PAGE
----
Frack Tax

Can deplorable be a complement?

When I was in the legislature the Denver Public Schools graduated less than half its students on time -- on time means 9th graders graduate in four years. Now DPS graduates almost 60 percent on time -- deplorable, but a striking improvement over just a few years.

Occasionally I was lobbied to support additional performance testing, financial literacy classes or other enhancements of varying merit. The proposals were uniformly well intentioned, but I had little interest. Of what value is a financial literacy class to a kid who leaves school before taking it?

Last week Colorado voted down more school money -- by almost two to one. In 2011 voters rejected another school funding proposal by about the same margin.

The 2011 campaign raised almost no money. The 2013 campaign spent well over $10 million. How could talented campaign managers spend that much money to such little effect?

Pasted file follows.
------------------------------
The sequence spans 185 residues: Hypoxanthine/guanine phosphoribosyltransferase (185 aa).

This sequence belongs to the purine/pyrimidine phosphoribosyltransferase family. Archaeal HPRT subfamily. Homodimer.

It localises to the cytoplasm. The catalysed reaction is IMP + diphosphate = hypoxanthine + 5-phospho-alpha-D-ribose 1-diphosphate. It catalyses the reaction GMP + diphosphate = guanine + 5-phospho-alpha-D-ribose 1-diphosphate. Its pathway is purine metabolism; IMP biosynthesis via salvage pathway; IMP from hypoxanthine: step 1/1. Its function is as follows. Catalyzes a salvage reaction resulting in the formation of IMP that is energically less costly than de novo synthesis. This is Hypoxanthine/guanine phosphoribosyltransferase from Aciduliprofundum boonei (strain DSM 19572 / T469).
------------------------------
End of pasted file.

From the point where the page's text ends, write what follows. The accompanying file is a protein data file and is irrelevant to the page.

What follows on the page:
Before last week's election I knocked on a lot of doors and talked to a lot of voters. I found a lot of hostility.

  • A state department of education analyst used to work at DPS. First hand, she saw its top administrators paid way too much. Most of us have heard similar complaints about business CEOs. But we don't vote on their salary.

  • A teacher at a West High non-traditional program didn't like where the money was going -- presumably traditional education.
  • A Douglas County resident opposes vouchers. That school board supports vouchers. She doesn't want that board using the new money to subsidize wealthy families' private school tuition.
  • Anti-fracking proposals did pass in 2013.

    Perhaps we should listen to the voters. Next time, don't ask folks to reach into their own pockets. Colorado fracking uses around six billion gallons of water a year. Each penny a gallon would produce $60m. Time for a frac tax.